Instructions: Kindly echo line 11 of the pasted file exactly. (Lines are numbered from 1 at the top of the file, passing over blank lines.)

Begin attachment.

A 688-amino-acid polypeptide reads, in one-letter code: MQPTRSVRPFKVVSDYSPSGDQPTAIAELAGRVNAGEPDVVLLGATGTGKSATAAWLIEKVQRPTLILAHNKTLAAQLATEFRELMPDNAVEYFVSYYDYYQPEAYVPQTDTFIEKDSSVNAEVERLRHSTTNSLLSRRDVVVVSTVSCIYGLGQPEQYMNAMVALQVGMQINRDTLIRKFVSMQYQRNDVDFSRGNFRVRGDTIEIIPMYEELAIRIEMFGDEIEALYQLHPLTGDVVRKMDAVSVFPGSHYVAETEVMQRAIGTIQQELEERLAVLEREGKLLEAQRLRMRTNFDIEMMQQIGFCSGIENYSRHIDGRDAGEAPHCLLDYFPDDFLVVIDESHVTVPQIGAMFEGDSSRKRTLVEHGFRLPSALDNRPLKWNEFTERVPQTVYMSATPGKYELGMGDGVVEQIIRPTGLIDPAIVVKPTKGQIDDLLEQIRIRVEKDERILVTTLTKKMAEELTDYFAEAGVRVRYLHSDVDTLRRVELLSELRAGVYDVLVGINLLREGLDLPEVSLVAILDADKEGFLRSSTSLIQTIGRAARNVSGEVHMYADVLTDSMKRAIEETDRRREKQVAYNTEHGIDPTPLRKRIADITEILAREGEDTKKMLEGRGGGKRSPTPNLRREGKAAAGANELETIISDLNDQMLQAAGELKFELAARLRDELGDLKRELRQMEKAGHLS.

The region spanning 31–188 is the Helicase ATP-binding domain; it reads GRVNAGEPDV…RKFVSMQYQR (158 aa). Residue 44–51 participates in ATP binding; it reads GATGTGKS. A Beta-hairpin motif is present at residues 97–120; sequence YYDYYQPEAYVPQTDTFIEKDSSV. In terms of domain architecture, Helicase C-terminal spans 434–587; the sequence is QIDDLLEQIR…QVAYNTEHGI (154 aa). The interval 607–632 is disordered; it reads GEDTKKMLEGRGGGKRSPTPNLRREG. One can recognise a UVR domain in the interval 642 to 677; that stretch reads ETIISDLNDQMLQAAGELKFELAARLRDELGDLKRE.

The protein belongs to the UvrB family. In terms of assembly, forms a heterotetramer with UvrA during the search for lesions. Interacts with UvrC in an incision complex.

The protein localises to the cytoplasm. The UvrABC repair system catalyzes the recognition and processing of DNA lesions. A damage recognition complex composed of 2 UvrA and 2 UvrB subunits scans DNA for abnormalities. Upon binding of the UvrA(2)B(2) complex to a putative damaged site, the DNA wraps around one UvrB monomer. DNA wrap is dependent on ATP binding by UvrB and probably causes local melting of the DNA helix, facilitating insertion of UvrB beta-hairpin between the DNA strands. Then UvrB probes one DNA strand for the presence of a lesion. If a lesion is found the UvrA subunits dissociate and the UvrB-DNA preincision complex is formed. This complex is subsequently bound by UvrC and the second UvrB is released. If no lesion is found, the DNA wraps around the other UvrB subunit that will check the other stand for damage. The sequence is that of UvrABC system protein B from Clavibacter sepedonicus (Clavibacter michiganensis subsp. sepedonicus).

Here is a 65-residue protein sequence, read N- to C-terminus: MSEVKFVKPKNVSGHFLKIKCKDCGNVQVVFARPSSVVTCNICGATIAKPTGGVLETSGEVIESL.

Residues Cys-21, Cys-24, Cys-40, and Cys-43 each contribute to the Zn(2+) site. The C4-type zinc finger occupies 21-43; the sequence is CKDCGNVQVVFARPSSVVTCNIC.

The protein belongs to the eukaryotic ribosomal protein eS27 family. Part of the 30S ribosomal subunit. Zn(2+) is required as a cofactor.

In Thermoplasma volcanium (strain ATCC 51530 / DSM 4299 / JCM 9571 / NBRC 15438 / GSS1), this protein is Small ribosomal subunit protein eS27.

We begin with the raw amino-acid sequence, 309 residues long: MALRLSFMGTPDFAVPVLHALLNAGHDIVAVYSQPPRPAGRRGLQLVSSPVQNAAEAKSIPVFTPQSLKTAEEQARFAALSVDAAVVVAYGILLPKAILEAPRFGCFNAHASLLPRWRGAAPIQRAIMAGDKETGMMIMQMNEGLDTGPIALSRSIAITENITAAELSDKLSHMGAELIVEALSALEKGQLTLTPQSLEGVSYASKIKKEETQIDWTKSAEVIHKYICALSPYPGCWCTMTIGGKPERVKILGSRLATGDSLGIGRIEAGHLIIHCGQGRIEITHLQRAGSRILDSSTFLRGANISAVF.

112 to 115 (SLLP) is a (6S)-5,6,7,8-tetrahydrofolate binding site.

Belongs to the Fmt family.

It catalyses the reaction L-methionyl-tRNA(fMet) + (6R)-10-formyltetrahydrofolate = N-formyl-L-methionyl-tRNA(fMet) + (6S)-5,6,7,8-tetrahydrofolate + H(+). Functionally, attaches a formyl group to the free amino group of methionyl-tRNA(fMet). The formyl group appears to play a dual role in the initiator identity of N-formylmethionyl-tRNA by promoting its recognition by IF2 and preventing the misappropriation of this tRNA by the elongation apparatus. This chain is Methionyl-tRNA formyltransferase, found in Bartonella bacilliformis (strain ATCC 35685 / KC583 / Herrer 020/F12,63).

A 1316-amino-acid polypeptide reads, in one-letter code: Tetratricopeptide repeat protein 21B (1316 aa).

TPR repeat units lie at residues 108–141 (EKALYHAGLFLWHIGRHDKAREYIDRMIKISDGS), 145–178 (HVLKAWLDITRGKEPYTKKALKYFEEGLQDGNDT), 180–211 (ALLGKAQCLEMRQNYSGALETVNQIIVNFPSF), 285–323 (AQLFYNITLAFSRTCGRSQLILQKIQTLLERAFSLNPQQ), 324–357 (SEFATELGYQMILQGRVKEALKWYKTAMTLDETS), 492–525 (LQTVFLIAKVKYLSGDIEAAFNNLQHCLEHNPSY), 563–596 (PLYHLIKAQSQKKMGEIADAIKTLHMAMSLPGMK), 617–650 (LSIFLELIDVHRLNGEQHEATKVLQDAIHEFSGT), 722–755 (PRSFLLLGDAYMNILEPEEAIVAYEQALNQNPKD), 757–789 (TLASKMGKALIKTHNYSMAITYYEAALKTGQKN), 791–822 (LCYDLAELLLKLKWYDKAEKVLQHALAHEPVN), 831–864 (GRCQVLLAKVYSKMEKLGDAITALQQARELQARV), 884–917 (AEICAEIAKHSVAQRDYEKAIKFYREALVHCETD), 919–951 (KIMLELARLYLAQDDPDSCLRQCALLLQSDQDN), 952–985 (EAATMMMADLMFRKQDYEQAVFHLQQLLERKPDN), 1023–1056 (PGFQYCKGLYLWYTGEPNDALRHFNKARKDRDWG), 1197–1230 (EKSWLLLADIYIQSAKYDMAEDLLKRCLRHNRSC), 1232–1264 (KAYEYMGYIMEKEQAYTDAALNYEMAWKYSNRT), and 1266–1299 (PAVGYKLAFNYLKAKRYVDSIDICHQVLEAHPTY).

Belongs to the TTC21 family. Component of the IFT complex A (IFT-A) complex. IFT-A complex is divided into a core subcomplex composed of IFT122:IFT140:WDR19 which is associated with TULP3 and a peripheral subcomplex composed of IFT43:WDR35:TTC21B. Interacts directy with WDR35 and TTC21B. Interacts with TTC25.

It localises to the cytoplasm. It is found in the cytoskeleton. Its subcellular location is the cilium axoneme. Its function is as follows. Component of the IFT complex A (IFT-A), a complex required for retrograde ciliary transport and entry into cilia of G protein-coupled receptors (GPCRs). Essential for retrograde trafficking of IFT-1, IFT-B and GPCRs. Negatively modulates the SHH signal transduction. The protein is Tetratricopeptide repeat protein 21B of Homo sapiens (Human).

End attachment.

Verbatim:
Belongs to the Fmt family.